We can only do so much for the next generation ,its up to them to make the world what they want it to be.We've had our turn and not done a great job up until now .The same problems that existed in the 40's an d50's are still with us.Poverty,bad housing,low paid jobs ,families who have to decide whether to eat or heat their homes.Young women who cant afford sanitary protection..etc etc. Al in a wealthy country where the rich get richer and the divide gets bigger .We should be praying the next generation get it right,or at least closer to right than we have .

gillybob Thu 13-Sep-18 03:29:59

The same problems that existed in the 40's and 50’s are still with us.Poverty,bad housing,low paid jobs ,families who have to decide whether to eat or heat their homes.Young women who cant afford sanitary protection..etc

Exactly paddyann and things are getting worse not better .

M0nica Thu 13-Sep-18 07:49:13

I do not recognise the picture of education that is painted by the OP. There is more to education than mere utility. It enriches the mind, comes into use at the most unexpected times of life and gives one the tools too make the most of the world around you. I always say that my best preparation for motherhood was O level latin, When my DC reached the 'why is a person in the street called a pedestrian?' why is a place you see a film called a cinema (OK, that is greek), I knew the answer. I do not think any of my education, however arcane has been wasted.

If children are turned off by education the problem lies with their parents and teachers.

As for teaching life skills in schools. In the past that was the responsibility of parents and surely the point of education is to teach people how to find things out and sort things out from themselves. I had pocket money as a child. That certainly taught me how to manage money. If I bought sweets and ate them all on Saturday, I had none left to buy comics. No-one taught me to cook, but I needed to eat and preferred to eat nice food, so I soon taught myself to cook. Charity shops are awash with cook books.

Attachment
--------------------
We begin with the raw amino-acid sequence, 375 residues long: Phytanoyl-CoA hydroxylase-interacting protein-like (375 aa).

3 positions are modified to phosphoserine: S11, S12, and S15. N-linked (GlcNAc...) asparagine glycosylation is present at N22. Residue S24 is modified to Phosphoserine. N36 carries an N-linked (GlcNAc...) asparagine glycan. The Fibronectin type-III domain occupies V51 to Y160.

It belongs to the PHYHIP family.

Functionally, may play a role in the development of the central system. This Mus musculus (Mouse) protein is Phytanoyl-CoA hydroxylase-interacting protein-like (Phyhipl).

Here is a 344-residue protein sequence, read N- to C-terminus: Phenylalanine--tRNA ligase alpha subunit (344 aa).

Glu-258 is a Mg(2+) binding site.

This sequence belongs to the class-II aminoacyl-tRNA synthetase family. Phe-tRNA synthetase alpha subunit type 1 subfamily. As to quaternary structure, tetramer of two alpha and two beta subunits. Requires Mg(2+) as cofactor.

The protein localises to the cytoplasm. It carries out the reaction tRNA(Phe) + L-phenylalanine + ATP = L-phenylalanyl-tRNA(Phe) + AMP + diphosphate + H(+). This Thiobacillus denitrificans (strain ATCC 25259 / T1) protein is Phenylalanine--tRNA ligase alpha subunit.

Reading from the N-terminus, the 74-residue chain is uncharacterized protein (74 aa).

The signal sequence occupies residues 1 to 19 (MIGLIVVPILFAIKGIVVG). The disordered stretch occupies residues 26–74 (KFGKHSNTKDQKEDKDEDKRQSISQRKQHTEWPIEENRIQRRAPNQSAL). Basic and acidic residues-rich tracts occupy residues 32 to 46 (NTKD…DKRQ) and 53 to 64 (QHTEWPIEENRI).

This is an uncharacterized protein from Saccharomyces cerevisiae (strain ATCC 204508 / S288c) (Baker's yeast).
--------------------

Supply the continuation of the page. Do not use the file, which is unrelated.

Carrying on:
Yes, there is too much poverty but the proportion of those in poverty has fallen over the years and extreme poverty even more . Walk round anywhere in the UK and especially, south of Birmingham and you will see just how many very ordinary people are living comfortable lives, endless clothes, buying new cars, 4 bedroomed detached houses, restaurants overcrowded, private gyms and leisure centres full of people who can afford to belong. On Gransnet there are many members, buy new cars, talk about running out of space for clothes - and those are recent threads. There are also members that we know live close to the edge. We live in a society where not everyone is rich, but not everyone is poor and most people, compared with the 1940s and 50s, live in unimaginable comfort.

Anniebach Thu 13-Sep-18 10:16:15

I am feeling more and more isolated. There seems to be too much state dependency, parents should teach children how to manage money not teachers. The state provides sanitary protection ? I was in a family were four daughters and mother needed sanitary protection, my father was off work, coal dust on the lungs.

In the O/P there was reference to a man in a dilapidated car with children, was the car in use or dumped?

When my daughters wanted to learn to play the flute and chello I worked evenings in a fly fishing business steaming fleas off fur.

That idiot calling JRM’s nanny a servant? I cleaned veg in a boarding school, no way was I a servant, I was an employee.

There is poverty, always has been but to compare now with the forties and fifties , no way.

One parent families , some deserted by the fathers not taught responsibility of parenthood, some with women who have children by different fathers, some because of what life has thrown at them.

When I read threads of new cars, bags of clothes not wanted , good for them, if things had been different I may have been posting on these threads,

There is such envy under the guise of - I want everything for all, no such thing , never will be.

Tin hat for me

Granarchist Thu 13-Sep-18 10:57:59

with you all the way Anniebach

Missfoodlove Thu 13-Sep-18 11:52:35

One of our biggest problems is drug use.
A lot of young people in prisons and institutions have been using skunk cannabis and other mind altering drugs. These can cause paranoia aggression and are a huge contributing factor to meany mental health issues.